Friday, November 27, 2015

Black Friday as cultural imperalism

So, today, it seems, is Black Friday. As a Canadian, to say that I am nonplussed would be an understatement of the highest degree.
In the USA, the day after Thanksgiving is a day marked by mass hysteria and commercialization on an unprecedented scale. It is by far the biggest single shopping day in the US, a de facto national holiday, and (in an egregious example of "Christmas creep") it is considered the beginning of what is now known as the "Christmas shopping season". It is capitalism gone bonkers. Many people forego their Thanksgiving holiday to camp out for a chance at snagging the best bargains. Apparently, it regularly results in injuries, and has directly caused 7 reported shopping deaths since 2006. In case people have not had enough shopping by the weekend, it has recently spawned the demon-child, Cyber Monday (and now Giving Tuesday).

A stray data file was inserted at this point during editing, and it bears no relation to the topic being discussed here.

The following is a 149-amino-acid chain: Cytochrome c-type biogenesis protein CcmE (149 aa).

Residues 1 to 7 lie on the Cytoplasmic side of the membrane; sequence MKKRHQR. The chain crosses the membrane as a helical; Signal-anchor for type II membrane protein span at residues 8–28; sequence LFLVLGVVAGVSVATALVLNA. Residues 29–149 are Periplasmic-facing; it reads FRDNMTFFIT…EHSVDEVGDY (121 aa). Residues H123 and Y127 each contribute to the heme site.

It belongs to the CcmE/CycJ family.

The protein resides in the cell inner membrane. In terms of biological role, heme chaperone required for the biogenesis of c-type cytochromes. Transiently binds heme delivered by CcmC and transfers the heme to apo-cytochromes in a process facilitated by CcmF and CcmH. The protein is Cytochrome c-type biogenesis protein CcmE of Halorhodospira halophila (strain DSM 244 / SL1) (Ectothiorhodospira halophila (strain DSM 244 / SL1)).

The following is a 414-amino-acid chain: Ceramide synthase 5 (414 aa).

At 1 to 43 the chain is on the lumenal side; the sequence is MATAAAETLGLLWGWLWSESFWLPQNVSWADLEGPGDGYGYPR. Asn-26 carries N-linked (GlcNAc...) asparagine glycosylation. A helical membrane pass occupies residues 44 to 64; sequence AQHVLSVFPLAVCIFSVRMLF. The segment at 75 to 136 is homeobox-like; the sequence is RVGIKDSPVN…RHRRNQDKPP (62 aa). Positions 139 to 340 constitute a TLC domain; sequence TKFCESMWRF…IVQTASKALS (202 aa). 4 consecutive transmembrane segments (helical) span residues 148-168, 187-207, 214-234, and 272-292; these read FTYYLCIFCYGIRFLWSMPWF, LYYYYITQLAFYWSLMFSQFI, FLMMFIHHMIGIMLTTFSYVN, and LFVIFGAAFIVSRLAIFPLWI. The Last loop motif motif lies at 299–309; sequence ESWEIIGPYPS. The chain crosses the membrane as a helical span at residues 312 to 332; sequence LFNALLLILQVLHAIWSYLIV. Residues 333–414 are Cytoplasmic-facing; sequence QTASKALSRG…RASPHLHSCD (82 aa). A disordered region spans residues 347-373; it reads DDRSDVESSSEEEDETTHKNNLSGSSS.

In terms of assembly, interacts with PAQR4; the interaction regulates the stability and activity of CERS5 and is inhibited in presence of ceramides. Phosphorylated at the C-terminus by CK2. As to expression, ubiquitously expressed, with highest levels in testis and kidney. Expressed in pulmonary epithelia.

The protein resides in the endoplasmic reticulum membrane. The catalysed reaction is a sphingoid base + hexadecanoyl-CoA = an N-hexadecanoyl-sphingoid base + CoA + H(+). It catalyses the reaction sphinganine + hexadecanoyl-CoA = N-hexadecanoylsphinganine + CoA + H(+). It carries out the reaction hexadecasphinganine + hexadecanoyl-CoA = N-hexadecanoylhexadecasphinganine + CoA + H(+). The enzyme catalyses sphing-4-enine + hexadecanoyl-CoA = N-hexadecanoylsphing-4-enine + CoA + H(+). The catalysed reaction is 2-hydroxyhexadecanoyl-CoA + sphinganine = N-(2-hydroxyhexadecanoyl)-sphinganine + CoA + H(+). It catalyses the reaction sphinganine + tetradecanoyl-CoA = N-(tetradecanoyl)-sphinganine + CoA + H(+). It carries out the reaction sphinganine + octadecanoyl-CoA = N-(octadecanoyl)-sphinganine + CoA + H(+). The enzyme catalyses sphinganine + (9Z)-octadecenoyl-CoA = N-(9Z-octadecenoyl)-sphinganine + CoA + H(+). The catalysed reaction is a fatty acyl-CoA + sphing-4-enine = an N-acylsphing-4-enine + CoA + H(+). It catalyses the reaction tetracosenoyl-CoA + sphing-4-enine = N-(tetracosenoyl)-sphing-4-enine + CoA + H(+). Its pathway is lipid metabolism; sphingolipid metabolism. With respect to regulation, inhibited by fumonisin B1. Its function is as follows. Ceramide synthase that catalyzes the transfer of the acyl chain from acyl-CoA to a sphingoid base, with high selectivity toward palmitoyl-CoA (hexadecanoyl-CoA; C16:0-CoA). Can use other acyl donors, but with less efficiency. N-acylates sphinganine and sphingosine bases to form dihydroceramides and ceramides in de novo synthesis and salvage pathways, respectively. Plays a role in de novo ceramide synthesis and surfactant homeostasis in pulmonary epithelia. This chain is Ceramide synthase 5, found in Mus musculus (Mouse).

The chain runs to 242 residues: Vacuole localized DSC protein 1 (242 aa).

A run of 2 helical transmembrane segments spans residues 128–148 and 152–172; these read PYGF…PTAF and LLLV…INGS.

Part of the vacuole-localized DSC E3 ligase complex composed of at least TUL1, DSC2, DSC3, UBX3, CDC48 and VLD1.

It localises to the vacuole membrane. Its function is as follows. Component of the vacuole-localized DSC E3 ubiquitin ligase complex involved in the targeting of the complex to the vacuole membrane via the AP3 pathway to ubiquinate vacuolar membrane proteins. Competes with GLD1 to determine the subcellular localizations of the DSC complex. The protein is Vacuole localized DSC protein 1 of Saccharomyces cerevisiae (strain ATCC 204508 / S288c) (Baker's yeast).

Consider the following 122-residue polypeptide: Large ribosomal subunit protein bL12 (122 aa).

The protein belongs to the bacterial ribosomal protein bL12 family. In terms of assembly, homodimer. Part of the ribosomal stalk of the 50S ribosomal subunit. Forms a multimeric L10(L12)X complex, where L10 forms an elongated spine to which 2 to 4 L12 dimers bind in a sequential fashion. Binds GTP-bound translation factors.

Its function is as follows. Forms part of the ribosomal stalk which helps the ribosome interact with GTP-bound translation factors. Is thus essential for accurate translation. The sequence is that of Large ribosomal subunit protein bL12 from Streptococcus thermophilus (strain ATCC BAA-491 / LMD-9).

Most Canadians (and probably even most Americans) have no idea what Black Friday even means, except that they are supposed to go out and shop. I had to look it up myself: it's origins are murky, but it either originated in the 1960s to describe the heavy and disruptive traffic in Philadelphia after the Thanksgiving holiday, or it marks the (mythical and spurious) point in the year at which retailers transition from operating in the red to the black, i.e. begin to turn a profit. Good reason for a national holiday, eh? And what a good choice of names!
Canadian Thanksgiving is at the beginning of October, and the end of November has no significance whatsoever to us. But, since the days of Canada-US dollar parity back in 2008-2009, the Black Friday phenomenon has made increasing inroads into Canadian trade and commerce. Apparently, it is now also a "thing" in the UK, Mexico and several other countries. This year, it is enjoying blanket coverage in Canada, from full-page ads in national newspapers to hand-written signs on mom-and-pop stores. It follows the judicious and discerning commercial logic that says, "if they are doing it, we should probably be doing it too", and it is snowballing out of control.
Enough, I say! Let us say a resounding "no" to this cultural imperialism! If we really need a dedicated shopping day, let's choose, I don't know, Boxing Day. Oh, wait, we already have Boxing Day, or rather Boxing Week (and probably, coming soon, Boxing Month). Is there no end to this madness?

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